400 attempts to infiltrate my computer in 1 hour?

Discussion in 'Anti-Virus' started by Wizard of Ozz, Nov 23, 2004.

  1. My log from my Pc-cillin anti-virus software told me that in the last
    hour that I was connected via broadband to the internet, my Windows XP
    machine had suffered about 400 illegitimate attempts to access its
    ports. I even had 2 trojans install themselves in my computer as I was
    registering and setting up the pc-cillin software during that hour, so
    it wasn't complete functioning at the beginning.

    How can there be so many attempts to illegally access my computer? Is
    this normal?

    My other computer is a Windows 98 on a phone modem. I practically
    never have problems with it, and I have it on the internet maybe 10
    hours a day, and doing pretty risky stuff, such as file sharing.
     
    Wizard of Ozz, Nov 23, 2004
    #1
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  2. I'd say it is unlikely there were 400 separate attempts but rather someone
    or some program was just scanning for open ports or exploitable openings
    on your computer. That isn't uncommon. You shouldn't connect to the
    Internet until you have your firewall enabled, then you won't have to
    worry about such things.
     
    Michael Cecil, Nov 23, 2004
    #2
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  3. (Wizard of Ozz) wrote in message My log from my Pc-cillin anti-virus software told me that in the last
    hour that I was connected via broadband to the internet, my Windows XP
    machine had suffered about 400 illegitimate attempts to access its
    ports. I even had 2 trojans install themselves in my computer as I was
    registering and setting up the pc-cillin software during that hour, so
    it wasn't complete functioning at the beginning.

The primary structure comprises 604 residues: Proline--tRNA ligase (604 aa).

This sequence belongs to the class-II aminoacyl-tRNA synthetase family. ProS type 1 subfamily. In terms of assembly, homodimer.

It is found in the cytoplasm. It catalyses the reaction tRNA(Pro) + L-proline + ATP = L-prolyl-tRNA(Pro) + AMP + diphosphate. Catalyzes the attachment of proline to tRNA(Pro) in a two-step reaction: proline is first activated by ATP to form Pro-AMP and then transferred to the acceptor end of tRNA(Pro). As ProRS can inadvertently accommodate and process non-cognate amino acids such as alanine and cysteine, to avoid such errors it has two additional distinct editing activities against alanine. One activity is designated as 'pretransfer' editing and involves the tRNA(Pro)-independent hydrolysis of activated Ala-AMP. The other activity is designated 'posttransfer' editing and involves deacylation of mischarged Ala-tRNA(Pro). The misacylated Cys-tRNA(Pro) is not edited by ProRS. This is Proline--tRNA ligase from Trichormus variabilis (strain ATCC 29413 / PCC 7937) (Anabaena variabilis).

How can there be so many attempts to illegally access my computer? Is
    this normal?

    My other computer is a Windows 98 on a phone modem. I practically
    never have problems with it, and I have it on the internet maybe 10
    hours a day, and doing pretty risky stuff, such as file sharing.
     
    Wizard of Ozz, Dec 1, 2004
    #3
  4. Actually not that unusual these days

    http://it.slashdot.org/article.pl?sid=04/11/30/1932245&tid=220&tid=172&tid=201
    http://www.usatoday.com/money/industries/technology/2004-11-29-honeypot_x.htm
    http://it.slashdot.org/article.pl?sid=04/08/17/1347214&tid=172

    The problem is that there a re a lot of infected machines out these which
    people either don't know are compromised or don't care. It's a major issue
    and everyone has an opinion who's to blame (I'm keeping my opinion to
    myself). If you can, get all your patches from a safe system and burn them
    to CD before attempting a clean install. then install and patch offline
    before connecting.

    or connect behind a _good_ firewall to download your patches


    --
    Jason Brown
    Microsoft GTSC, IIS

    This posting is provided "AS IS" with no warranties, and confers no
    rights.
     
    Jason Brown [MSFT], Dec 1, 2004
    #4
  5. Wizard of Ozz

    Woody Guest

    At the least I would install a cheap firewall router to block the intrusions
    in your computer. Your software firewall has to process all those intrusions
    eating up processor cycles.....
     
    Woody, Dec 1, 2004
    #5
  6. Wizard of Ozz

    abe Guest

    yes please!
     
    abe, Dec 1, 2004
    #6
  7. Wizard of Ozz

    Damian Guest

    ....and suffer the consequences sometime in the future for having done it.
     
    Damian, Dec 2, 2004
    #7
  8. ....unless those services (which are many) are not required...

    | xmp wrote:
    | >> or connect behind a _good_ firewall to download your patches
    | >
    | > or actually learn how to disable services with known vulns.
    | >
    |
    | ...and suffer the consequences sometime in the future for having done it.
    |
    |
     
    Tom Pepper Willett, Dec 3, 2004
    #8
  9. Actually that's not such bad advice, but having a properly configured
    firewall between you and the net means far less messing about whenever a
    reinstall is required. I regularly build VPC VMs on my home desktop machine
    and I'd get so bored with constantly messing around with services just so I
    could safely connect them to the net. Luckily I have a pretty good firewall
    config (two actually, one fairly open, the other quite tight with one
    machine sitting in between)


    --
    Jason Brown
    Microsoft GTSC, IIS

    This posting is provided "AS IS" with no warranties, and confers no
    rights.
     
    Jason Brown [MSFT], Dec 3, 2004
    #9
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